Robert Parker's main career prior to his remastering activities was  
in the ad industry. Until the early 1980s he co-owned and ran  
Molinare, London's busiest dedicated radio advertising studio. He was  
no stranger to marketing techniques, which he applied very  
effectively not only to "rebranding" music from the 78 era, but also  
in the way he described his technical methods to the world.

While he was probably one of the first 1980s producers to apply the  
soon-fashionable sales pitch "digitally remastered", initially this  
only applied to his storage method (Sony PCM-F1 into Betamax VCR  
SL-2000). The rest of the system was entirely analogue, boiling down  
to a Packburn, a set of styli from Expert Pickups, a rack of filters  
and equalizers, an Orban stereo spreader and a spring reverb unit.

Whatever one thinks of his work, I would stress that one of Parker's  
most important remastering tools was his healthy bank-balance, which  
enabled him to accumulate an impressive archive of vinyl tests, metal  
parts and mint-condition laminated pressings, all of which were  
practically noise-free before he applied his "techniques". Also,  
unlike other producers, he was prepared to pay handsomely for the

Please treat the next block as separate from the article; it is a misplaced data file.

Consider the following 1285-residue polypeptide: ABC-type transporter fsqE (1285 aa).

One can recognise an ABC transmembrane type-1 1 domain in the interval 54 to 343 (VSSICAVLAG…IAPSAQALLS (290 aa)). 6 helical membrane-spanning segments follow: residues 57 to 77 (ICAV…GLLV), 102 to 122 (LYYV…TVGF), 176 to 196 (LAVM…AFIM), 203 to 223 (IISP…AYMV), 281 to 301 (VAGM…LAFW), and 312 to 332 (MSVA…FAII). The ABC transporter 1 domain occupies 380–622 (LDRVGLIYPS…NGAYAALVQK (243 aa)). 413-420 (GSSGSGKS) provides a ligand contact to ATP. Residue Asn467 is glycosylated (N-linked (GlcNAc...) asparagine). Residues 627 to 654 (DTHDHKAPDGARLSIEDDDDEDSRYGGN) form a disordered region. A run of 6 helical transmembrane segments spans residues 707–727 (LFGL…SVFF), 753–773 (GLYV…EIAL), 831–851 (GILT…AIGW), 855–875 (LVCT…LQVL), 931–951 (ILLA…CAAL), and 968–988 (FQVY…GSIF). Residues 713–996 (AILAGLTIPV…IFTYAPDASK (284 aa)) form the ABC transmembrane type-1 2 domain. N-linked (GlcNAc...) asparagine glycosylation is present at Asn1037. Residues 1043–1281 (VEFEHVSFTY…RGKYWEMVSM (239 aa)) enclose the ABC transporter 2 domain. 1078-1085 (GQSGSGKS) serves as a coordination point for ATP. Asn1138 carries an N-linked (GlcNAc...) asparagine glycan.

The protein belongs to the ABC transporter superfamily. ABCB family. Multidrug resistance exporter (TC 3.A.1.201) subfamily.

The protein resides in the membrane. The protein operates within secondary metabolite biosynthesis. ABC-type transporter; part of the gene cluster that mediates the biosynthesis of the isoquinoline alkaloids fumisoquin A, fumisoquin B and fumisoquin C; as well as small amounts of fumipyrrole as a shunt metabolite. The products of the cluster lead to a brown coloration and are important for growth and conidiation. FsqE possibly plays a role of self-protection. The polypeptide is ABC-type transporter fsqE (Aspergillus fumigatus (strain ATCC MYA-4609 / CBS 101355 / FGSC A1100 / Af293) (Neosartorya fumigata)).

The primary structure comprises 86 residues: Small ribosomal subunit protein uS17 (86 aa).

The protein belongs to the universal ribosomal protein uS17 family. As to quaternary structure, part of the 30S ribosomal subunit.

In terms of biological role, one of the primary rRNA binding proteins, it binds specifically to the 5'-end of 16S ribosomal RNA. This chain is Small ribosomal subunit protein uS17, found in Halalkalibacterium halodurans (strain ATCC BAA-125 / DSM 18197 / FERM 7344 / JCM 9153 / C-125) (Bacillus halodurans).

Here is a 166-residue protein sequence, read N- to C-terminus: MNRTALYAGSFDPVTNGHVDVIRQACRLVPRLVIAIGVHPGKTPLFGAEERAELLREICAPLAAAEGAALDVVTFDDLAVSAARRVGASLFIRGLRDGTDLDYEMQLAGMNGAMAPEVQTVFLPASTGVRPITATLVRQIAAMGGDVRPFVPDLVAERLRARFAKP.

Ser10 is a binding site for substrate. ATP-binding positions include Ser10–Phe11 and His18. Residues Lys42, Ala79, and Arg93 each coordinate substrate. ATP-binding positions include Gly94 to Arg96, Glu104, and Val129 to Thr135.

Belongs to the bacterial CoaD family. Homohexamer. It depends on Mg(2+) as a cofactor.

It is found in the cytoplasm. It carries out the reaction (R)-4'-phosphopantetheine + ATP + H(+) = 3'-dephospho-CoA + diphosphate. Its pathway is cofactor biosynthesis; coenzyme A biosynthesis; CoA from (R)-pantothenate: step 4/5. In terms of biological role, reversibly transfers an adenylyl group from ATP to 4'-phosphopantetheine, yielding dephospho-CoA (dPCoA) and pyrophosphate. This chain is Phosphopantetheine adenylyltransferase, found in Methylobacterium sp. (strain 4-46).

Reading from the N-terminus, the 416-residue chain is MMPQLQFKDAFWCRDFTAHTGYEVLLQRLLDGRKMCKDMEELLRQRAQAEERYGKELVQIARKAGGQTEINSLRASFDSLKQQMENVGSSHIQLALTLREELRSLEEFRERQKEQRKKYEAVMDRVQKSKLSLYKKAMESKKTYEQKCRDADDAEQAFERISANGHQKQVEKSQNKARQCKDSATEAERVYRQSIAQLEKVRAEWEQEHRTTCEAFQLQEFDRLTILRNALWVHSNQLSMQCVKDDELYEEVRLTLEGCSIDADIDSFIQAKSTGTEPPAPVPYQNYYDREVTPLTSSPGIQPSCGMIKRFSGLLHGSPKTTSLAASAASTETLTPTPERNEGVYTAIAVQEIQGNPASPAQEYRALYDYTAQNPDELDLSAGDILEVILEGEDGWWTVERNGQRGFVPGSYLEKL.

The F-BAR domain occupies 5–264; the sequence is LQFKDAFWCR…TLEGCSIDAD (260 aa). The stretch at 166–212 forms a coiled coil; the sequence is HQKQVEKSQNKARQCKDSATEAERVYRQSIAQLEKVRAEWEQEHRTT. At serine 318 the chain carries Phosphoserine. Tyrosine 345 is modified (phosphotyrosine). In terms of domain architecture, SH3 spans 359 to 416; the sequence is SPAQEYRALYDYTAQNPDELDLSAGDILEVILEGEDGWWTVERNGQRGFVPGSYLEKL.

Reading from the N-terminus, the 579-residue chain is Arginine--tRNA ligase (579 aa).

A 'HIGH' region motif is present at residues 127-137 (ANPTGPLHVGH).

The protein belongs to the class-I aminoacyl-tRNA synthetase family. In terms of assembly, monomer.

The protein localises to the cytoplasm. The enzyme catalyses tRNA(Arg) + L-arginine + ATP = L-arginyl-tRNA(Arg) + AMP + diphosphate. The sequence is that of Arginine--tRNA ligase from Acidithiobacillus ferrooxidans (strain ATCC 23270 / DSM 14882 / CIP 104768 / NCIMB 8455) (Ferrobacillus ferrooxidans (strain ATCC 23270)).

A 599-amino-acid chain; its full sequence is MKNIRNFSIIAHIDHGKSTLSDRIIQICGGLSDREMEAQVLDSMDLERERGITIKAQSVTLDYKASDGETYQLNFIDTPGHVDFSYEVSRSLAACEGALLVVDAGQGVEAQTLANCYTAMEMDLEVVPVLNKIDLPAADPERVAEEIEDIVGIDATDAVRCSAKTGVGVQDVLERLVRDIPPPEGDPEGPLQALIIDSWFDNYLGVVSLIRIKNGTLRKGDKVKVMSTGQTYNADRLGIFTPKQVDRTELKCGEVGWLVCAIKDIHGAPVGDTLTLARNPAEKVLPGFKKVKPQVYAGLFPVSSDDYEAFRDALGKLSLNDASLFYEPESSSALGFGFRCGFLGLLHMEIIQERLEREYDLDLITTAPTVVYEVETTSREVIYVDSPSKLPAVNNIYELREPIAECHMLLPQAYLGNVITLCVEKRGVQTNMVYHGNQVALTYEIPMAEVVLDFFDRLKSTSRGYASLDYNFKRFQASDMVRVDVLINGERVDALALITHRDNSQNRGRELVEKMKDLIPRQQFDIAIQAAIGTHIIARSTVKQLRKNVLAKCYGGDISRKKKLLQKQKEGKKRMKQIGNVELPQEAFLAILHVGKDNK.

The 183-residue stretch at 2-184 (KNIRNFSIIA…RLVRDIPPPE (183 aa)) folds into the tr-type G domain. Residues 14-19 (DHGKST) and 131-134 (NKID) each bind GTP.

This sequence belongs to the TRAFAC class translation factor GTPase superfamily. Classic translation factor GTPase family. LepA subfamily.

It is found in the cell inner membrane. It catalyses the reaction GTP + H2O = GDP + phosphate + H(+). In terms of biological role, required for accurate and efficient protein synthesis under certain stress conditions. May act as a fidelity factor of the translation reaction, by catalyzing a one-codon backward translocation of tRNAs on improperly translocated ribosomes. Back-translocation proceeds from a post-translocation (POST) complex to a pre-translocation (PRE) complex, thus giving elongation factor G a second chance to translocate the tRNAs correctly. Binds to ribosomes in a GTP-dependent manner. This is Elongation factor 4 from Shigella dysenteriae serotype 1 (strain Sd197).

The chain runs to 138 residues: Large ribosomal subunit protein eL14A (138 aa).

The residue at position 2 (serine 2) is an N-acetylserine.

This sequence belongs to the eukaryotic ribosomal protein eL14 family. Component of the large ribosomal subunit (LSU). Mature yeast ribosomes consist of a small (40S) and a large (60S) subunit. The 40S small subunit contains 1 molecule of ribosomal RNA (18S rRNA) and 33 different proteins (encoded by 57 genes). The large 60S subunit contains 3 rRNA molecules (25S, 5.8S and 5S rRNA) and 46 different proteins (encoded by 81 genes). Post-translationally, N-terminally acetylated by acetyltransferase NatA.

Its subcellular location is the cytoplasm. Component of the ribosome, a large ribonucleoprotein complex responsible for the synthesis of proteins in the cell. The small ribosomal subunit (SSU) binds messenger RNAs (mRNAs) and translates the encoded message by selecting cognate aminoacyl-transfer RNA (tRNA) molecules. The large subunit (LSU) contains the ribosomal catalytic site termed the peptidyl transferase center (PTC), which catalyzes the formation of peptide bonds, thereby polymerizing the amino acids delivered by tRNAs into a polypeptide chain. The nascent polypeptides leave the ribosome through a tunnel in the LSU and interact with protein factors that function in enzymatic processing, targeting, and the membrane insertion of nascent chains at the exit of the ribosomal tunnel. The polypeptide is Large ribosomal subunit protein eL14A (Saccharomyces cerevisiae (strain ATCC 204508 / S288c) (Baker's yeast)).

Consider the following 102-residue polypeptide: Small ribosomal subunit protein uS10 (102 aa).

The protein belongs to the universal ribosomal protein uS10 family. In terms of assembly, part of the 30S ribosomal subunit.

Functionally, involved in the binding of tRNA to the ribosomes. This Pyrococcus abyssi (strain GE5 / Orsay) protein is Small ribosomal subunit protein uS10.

loan of mint pressings from other collections. This meant that when  
he did use the Packburn, it was very sparingly.

By the end of the 1980s, Cedar Audio had developed their first- 
generation digital declicker, essentially relegating Packburn to the  

Anthony Baldwin

On 22 Mar 2009, at 2:44, George Brock-Nannestad wrote:

> From: Patent Tactics, George Brock-Nannestad
> Hi everybody,
> Jan Myren described his Packburn setup and seems quite satisfied. I  
> did not
> know that it had an "undo RIAA" feature in its later versions, but  
> I assure
> you that the Packburn switcher works even better if the treble is  
> not rolled
> of like RIAA does.
> In cooperation with John R.T. Davies Ted Kendall has developed what  
> they used
> to call "the Mousetrap" that used components that were 25 years  
> younger than
> those of Packard and Burns, although the basic switcher idea was  
> the same. I
> do not know whether that is incorporated in Ted's "the Front End"
> preamplifier that has many useful features. It is only built to order.
> Jan asked:
>> BUT; Since I think the Packburn works well on clicks and pops; do  
>> you know
>> if the engineers from the "analogue remaster area" like Robert  
>> Parker,
>> also used a second noise reduction system to get rid of more of  
>> that surface
>> noise, or did they just use it "as is" and accepted a fair amount of
>> surface noise on their LP-compilations?
> ----- if I remember correctly, Robert Parker artificially boosted  
> the high
> frequencies by generating distortion by having an elliptical stylus  
> with the
> long axis along the groove. This permitted/indeed REQUIRED very  
> heavy treble
> filtering to remove the distortion (and any noise from 78s), so  
> that he had a